A meticulous physical examination is the essential step in recognizing tendon rupture and is supported by data obtained during history taking. Information regarding prior event that led to the injury is vital in assessing the severity and extent of tissue damage, whereas recent fluoroquinolone or corticosteroid use must be excluded, given their well-established roles in the pathogenesis of tendon ruptures [4] [5]. Various probes and tests can be implemented to confirm clinical suspicion toward rupture. In the setting of Achilles tendon rupture, clinical findings include a weak strength when performing plantar flexion, a palpable and often visible defect (retraction of the tendon will produce an abnormal muscular appearance) and the absence of plantar flexion when the triceps surae muscle is mechanically compressed (known as the Thompson test) [2]. Studies have illustrated that up to 100% of ruptures are diagnosed without the need for imaging studies if the examination is conducted properly, thus illustrating the role of a good physical exam [2]. Weakness in the forearm and elbow accompanied by a lack of supination when compressing the biceps belly (the biceps squeeze test) and the inability to palpate the distal biceps tendon while the elbow is flexed and supinated (the hook test) are highly suggestive of a biceps tendon rupture [6]. Quadriceps tendon ruptures are recognized by the inability of the patients to perform active knee extension [7]. If strong clinical suspicion is raised, imaging studies may be used to confirm the diagnosis. Ultrasonography and magnetic resonance imaging (MRI) are recommended because of their ability to assess the extent of the injury [2] [6].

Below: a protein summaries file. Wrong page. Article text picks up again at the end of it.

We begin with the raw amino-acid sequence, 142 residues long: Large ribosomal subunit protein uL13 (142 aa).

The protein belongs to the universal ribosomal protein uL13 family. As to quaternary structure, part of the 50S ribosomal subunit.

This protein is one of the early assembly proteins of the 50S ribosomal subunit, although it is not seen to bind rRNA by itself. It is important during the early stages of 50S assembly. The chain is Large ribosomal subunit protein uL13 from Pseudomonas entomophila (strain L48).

Cytopenia
  • Side effects of rituximab include fever, rash, cytopenia and hypotension, back pain, arthralgia, and myalgia. Here, we report on 3 patients who developed moderate to severe tendonitis after the second infusion of rituximab.[ncbi.nlm.nih.gov]
Polyps
  • RESULTS: The association between the exposure of low 25(OH)D levels and myofascial pain was compared to all cancers, colon polyps, and tendon ruptures.[ncbi.nlm.nih.gov]

Treatment

  • OBJECTIVE: There is discordance in the results from meta-analyses on surgical versus non-surgical treatment for acute Achilles tendon rupture.[ncbi.nlm.nih.gov]
  • Abstract Background: Volar plate fixation with locked screws has become the preferred treatment of displaced distal radius fractures that cannot be managed nonoperatively. This treatment, however, is not without complication.[ncbi.nlm.nih.gov]
  • Abstract Treatment of total ruptures of adductor longus is challenging in professional sports.[ncbi.nlm.nih.gov]
  • We performed subgroup analyses by sex, age, treatment duration, and statin dose.[ncbi.nlm.nih.gov]